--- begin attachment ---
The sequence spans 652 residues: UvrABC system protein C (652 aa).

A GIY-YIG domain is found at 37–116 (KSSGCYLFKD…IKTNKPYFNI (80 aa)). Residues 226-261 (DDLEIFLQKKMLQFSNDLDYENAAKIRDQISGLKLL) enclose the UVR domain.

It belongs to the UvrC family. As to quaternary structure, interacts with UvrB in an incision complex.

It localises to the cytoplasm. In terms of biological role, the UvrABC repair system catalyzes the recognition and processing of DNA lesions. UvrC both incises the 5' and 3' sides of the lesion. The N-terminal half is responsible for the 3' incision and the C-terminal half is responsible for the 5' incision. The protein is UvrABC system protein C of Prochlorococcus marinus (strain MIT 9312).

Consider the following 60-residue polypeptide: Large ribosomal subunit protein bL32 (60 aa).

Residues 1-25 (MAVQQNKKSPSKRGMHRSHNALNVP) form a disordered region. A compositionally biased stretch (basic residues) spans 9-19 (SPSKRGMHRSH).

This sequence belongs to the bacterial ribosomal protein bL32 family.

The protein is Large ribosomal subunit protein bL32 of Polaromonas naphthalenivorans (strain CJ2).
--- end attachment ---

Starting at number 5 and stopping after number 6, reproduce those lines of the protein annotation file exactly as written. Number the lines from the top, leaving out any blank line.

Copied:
Consider the following 60-residue polypeptide: Large ribosomal subunit protein bL32 (60 aa).

Residues 1-25 (MAVQQNKKSPSKRGMHRSHNALNVP) form a disordered region. A compositionally biased stretch (basic residues) spans 9-19 (SPSKRGMHRSH).